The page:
The sudden emergence of Kermit the Frog as a box office draw is not an accident—it seems that everywhere, everybody is 'going green.' The term is shorthand for a movement of environmental awareness, and it involves everything from the way architects design new construction to the way HOAs recycle their waste.
The movement began as an arguably quixotic attempt by activists to arrest global warming and help preserve the environment. But it’s now driven by a different kind of green—money. Going green doesn’t just appease the environmentally conscious; it impacts an HOA’s bottom line. Solar panels drastically reduce the cost of electricity. Better windows further reduce the amount of electricity needed. And then there’s real estate values.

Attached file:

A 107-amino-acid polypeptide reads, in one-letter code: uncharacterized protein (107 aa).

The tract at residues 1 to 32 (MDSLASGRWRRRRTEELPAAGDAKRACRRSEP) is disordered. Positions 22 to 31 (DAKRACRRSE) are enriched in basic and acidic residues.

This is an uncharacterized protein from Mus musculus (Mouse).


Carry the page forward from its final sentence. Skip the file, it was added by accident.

“There are all kinds of studies that show that, if you’re trying to sell the units, that they will sell quicker and for a higher market value when you can market it as a green, efficient building,” says Suzanne Cook, executive director of the Florida Green Building Coalition. “If you’re trying to rent the units, you will get higher leasing payments and higher occupancy.”
Let’s take a look at how South Florida residential buildings are going green.
Rare is the new residential building development that does not factor environmental concerns into its design. This includes everything from building materials and solar power to the direction the front door faces.